The Firm Update – Inflation

Inflation, a sustained rise in prices of goods and services over time, can strike fear in investors and retirees. If inflation rises too rapidly it can affect consumers’ standard of living and the economy overall.

Former professional baseball player Sam Ewing coined,

“Inflation is when you pay $15 for the $10 haircut you used to get for $5 when you had hair.”

Inflation has swelled in 2021 hitting the highest point in more than 30 years this past October. This is paired with a jump in consumer prices measured by The Consumer Price Index (CPI). The CPI has risen 6.2% from October 2020, .09% monthly, the largest rise since December of 1990 (U.S. Bureau of labor statistics).

Fed Chairman Jerome Powell and Treasury Secretary Janet Yellen have admitted inflation has been more persistent than expected but believe conditions will return to normal over the next year or so. With escalating inflation measures, the Fed may resort to a tightening in monetary policy to slow an overheating economy. A Federal hike in interest rates was initially expected to occur in September 2022, however due to the persistent rise of inflation these rates may rise as early as July 2022.

The Fed has a target inflation rate of 2% and moderate inflation can be seen as healthy in any economy; however, during inflationary periods consumers are typically dissuaded from spending due to unjustifiable prices.

The question we must subsequently ask is: what is driving this force?

Bottlenecked supply chains? Low labor force? Rising demand due to reopening from the pandemic? All these phenomena likely share a role in the spike in prices for goods and services.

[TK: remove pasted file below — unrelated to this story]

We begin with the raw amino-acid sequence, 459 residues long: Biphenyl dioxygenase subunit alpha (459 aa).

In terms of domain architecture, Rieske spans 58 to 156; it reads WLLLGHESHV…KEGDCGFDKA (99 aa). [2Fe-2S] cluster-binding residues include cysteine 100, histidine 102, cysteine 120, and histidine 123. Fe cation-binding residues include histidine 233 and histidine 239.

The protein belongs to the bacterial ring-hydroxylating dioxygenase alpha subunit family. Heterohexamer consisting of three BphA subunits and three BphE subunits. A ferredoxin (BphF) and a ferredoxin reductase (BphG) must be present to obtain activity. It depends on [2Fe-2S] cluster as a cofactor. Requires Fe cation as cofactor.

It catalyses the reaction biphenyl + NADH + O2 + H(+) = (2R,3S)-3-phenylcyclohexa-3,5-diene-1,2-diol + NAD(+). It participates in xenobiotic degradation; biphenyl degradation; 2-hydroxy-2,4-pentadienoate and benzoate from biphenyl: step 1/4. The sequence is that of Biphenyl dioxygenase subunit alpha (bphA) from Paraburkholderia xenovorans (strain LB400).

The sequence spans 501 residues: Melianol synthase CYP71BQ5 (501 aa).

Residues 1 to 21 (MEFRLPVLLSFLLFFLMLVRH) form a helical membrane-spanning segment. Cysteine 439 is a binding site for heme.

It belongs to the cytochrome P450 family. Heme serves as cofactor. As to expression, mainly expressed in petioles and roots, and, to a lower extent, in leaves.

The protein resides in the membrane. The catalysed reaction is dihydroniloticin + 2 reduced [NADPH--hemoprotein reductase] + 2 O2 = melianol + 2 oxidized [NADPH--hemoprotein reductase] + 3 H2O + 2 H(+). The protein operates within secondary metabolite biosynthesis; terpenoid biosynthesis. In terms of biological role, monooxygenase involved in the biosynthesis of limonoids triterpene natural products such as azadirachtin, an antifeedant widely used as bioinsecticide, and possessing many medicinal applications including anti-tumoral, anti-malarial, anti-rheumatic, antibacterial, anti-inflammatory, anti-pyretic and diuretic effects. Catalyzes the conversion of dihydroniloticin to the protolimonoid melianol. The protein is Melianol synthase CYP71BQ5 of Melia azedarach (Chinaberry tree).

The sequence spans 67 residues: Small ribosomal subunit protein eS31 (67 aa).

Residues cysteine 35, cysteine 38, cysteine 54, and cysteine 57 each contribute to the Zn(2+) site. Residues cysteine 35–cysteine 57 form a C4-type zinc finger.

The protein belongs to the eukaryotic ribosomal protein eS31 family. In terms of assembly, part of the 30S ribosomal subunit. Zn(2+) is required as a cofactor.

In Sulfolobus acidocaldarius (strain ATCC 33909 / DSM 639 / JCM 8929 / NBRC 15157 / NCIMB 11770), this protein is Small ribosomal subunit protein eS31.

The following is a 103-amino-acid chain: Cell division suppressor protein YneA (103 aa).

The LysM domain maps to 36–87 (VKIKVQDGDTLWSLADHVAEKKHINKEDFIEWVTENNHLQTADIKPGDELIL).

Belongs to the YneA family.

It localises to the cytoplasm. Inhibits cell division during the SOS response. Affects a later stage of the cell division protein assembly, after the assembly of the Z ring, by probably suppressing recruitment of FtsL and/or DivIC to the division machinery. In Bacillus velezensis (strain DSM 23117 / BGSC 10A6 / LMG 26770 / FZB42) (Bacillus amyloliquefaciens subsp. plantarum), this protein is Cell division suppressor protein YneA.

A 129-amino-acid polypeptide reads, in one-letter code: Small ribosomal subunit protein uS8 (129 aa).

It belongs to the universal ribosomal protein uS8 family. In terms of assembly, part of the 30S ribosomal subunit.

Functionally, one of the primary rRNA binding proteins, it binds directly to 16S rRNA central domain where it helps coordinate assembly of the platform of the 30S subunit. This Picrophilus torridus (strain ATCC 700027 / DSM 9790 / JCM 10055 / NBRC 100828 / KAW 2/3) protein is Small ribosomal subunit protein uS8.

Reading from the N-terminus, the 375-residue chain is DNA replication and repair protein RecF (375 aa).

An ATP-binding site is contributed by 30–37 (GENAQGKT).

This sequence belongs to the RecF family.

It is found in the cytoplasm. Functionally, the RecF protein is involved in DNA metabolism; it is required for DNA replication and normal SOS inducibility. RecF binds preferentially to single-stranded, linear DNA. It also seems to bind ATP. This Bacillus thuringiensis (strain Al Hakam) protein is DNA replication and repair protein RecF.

When demand for a product increases, the prices tend to rise as well.  When consumers are willing to pay more for the same good or service as they previously paid, this is known as demand-pull inflation. We witnessed a demand for services and products when the economy reopened. As demand grows the available supply diminishes which can result in higher prices.

On the other hand, rising costs of raw materials and labor can also cause inflation to jump.  Higher wages and increased production costs can cause the price for a particular good itself to rise.  Since the initial lockdown the United States has seen rising wage pressures as labor struggles to absorb higher living expenses. Additionally, spikes in the cost of raw materials such as lumber, fuel, etc., known as cost-push inflation has plagued Americans since the re-opening of the economy earlier in 2021.

By making money saved today, less valuable tomorrow, inflation is an obvious concern.  No one enjoys realizing the reduction of the purchasing power of current savings. It is imperative to have ample liquid saving to meet upcoming needs. With that being said, the lingering threat of inflation throughout one’s lifetime and retirement are why participation in the broader financial markets is often suggested by financial professionals. We are firm believers in only taking the amount of risk needed to meet your goals. If your situation or goals have shifted, please reach out to our team so that we can help make necessary adjustments within your plan. Your financial plan is living and breathing, just like you. It constantly changes with life’s ebbs and flows and should be adjusted and reviewed accordingly.

We wish you and your families a happy holiday season!


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Derek Landis